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Bible Commentaries
2 Timothy

Lipscomb's Commentary on Selected New Testament BooksLipscomb's Commentary on Selected NT Books

- 2 Timothy

by David Lipscomb

 

A COMMENTARY

ON THE New Testament Epistles

BY

DAVID LIPSCOMB

EDITED, WITH ADDITIONAL NOTES,

BY

J. W. SHEPHERD

VOLUME V

I, II Thessalonians,

I, II Timothy,

Titus, and Philemon

 

GOSPEL ADVOCATE COMPANY

NASHVILLE, TENNESSEE

1942

 

 

INTRODUCTION TO THE

SECOND EPISTLE TO TIMOTHY.

TIME AND PLACE OF WRITING.

The internal evidence of the Epistle points to Rome as the place where it was written. It is generally believed that the following refers to Nero: “But the Lord stood by me, and strengthened me; that through me the message might be fully proclaimed, and that all the Gentiles might hear: and I was delivered out of the mouth of the lion” (2 Timothy 4:17), as indicating the place where he was at the time. The seat of judgment, the presence of the emperor, the concourse of the Gentiles, the names of the persons sending salutations, and the expressions of the near approach of death (2 Timothy 4:7-8) leave little doubt that Paul was now in Rome, and, if so, this certainly was the last of the three Epistles. This Epistle differs wholly from the first, caused by different circumstances. Its main purpose was to encourage Timothy under the new danger which had come upon the church through the persecution by Nero and Paul’s imprisonment under a capital charge. By his own example of faith and constancy, by cogent reasonings and exhortations, and by the strongest Christian motives, Paul strives to com­fort and sustain Timothy under the trying and perilous cir­cumstances in which he was placed, and adds some prophetic warnings concerning coming heresies and directions as to how Timothy was to meet them. A brief statement of the present conditions of affairs at Rome was a pressing entreaty twice repeated to hasten to him. (2 Timothy 4:9; 2 Timothy 4:21) A.D. 68.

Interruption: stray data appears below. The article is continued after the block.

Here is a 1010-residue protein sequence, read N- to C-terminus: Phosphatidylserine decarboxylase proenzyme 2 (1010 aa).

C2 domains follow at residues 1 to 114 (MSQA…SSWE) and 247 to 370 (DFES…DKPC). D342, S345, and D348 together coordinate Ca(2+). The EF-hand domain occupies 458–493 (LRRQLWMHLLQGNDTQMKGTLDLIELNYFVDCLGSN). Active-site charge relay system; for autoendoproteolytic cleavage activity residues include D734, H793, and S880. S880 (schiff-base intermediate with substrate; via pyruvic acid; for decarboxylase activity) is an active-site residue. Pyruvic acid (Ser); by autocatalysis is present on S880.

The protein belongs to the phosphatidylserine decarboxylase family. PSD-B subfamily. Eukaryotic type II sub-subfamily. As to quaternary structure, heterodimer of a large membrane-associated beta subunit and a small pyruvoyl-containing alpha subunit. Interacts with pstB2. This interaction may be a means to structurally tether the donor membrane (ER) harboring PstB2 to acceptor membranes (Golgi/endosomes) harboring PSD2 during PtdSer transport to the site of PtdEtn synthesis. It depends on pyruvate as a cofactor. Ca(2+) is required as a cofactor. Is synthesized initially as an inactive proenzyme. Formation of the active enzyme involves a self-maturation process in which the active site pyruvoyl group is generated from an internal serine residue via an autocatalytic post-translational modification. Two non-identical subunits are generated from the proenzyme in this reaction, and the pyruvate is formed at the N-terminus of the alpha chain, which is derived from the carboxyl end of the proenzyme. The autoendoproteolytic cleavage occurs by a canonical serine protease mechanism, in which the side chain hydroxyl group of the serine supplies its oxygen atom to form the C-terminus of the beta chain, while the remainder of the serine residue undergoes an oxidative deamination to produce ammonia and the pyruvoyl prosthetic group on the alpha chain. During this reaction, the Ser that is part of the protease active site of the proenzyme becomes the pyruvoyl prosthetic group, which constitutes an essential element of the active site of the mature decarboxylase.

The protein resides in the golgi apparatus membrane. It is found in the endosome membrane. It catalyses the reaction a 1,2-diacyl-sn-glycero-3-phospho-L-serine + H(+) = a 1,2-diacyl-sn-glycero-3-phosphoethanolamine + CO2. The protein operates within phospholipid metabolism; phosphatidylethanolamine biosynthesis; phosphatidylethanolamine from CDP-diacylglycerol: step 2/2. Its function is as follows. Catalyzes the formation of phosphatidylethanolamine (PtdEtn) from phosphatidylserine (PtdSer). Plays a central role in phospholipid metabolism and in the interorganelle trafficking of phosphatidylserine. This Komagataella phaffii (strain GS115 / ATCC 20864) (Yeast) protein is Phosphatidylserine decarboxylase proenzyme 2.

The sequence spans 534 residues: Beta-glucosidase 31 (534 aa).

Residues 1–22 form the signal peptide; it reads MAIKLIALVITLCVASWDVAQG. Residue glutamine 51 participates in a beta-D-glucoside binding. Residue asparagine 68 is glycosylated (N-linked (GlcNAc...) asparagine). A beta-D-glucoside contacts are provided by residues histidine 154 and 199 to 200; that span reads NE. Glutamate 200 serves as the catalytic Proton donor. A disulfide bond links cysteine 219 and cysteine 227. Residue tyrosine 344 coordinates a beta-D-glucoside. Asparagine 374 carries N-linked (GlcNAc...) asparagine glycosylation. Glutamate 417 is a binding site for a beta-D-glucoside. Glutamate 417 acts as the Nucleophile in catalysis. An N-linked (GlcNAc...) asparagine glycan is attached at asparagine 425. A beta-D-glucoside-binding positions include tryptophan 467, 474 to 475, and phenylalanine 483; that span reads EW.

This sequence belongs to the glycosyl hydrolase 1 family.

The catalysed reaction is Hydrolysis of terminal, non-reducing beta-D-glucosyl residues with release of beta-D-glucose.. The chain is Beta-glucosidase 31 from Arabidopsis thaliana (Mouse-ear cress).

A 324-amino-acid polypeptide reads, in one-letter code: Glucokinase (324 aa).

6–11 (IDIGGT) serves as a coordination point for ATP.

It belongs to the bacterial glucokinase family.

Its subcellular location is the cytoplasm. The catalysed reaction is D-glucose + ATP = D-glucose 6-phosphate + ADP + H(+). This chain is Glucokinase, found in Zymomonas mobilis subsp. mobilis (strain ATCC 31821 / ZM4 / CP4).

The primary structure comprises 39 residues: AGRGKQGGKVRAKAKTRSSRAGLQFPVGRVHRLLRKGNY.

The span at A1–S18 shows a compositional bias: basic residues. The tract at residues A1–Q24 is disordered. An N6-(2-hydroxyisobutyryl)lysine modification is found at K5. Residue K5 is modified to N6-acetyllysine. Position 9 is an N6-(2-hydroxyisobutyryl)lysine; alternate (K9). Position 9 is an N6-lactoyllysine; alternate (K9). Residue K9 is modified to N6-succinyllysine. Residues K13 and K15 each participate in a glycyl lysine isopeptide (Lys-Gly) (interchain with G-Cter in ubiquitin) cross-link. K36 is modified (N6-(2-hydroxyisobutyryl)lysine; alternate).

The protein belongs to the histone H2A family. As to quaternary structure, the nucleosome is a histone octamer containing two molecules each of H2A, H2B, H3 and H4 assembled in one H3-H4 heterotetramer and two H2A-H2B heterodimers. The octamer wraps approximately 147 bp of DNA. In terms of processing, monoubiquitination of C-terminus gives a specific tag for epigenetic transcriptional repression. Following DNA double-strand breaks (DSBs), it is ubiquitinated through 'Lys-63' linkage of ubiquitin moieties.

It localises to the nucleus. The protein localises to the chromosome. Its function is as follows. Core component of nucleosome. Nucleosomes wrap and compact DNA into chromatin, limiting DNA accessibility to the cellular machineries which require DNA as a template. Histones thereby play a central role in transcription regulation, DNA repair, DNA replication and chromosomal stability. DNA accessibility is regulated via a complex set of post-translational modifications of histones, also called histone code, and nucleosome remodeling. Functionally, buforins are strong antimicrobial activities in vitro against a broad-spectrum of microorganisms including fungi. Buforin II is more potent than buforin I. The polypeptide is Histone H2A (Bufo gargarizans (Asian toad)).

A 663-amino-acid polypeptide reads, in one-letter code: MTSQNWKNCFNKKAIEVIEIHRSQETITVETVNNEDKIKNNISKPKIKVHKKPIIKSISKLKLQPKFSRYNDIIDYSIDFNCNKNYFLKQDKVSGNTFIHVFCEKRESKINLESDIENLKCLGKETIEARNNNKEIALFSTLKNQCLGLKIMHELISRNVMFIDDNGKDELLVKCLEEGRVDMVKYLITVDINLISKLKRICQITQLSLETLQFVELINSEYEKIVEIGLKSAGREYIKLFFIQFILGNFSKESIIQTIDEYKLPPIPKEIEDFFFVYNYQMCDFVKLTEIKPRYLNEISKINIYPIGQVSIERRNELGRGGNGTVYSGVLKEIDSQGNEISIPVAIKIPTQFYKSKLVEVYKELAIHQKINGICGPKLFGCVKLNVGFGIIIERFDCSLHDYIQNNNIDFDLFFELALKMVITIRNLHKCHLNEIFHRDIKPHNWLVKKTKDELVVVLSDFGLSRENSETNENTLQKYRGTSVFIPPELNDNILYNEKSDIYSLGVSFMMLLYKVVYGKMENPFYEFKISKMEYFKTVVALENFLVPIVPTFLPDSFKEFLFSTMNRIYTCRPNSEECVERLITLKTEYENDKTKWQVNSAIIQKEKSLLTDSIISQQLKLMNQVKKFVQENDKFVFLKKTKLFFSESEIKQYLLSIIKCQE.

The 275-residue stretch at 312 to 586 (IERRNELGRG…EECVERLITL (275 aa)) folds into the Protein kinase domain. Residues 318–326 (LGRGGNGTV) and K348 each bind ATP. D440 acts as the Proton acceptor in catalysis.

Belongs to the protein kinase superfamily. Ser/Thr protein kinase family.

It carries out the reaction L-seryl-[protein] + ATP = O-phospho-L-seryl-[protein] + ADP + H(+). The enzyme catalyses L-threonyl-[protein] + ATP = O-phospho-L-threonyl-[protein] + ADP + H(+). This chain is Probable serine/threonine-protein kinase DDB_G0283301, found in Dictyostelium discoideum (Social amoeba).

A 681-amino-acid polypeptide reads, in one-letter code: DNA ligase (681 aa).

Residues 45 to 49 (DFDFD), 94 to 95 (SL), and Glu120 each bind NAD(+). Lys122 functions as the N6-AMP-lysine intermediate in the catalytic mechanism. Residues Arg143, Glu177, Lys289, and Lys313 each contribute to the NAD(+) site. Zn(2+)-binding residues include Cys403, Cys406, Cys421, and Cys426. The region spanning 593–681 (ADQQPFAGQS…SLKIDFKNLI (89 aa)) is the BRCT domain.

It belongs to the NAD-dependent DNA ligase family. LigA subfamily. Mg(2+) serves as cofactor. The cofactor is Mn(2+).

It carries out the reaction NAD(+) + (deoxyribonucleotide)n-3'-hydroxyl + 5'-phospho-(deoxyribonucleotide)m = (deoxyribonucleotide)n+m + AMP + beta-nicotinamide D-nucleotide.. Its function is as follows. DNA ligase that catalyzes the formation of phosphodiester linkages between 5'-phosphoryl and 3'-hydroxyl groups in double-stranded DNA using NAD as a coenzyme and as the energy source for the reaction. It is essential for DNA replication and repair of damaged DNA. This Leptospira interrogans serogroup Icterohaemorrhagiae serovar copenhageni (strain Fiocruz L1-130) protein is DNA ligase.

PURPOSE OF THE EPISTLE.

After his first trial Paul was remanded to prison. The occasion of writing seems to have been his deep concern about Timothy. He was anxious that he should come to him at Rome, bringing with him Mark, at as early date as possible. (2 Timothy 1:4; 2 Timothy 4:11.) But Paul was uncertain about his own condi­tion—whether he should live to see him or be executed before his arrival. He sends to him, therefore, not merely a message to come, but an Epistle full of fatherly exhortations and in­structions applicable to his present circumstances. And these seem to have been much needed. Many of Paul’s friends had forsaken him (2 Timothy 1:15; 2 Timothy 4:10), and Timothy needed much en­couragement. The Epistle, therefore, was calculated, in some measure, to apply what Paul by word of mouth would, if he were permitted to speak face to face, still more fervently urge upon him. And thus we possess an Epistle most important for the church in all ages. The affecting circumstances in which Paul himself was placed carry home to every devout heart his earnest and impassioned eloquence.

After his first trial, nothing is certainly known concerning him. But that he was executed by the sword is the constant tradition of antiquity and would agree with the fact of his Roman citizenship which would exempt him from death by torture. Of his last trial and death there is tradition, but no history.

 

 
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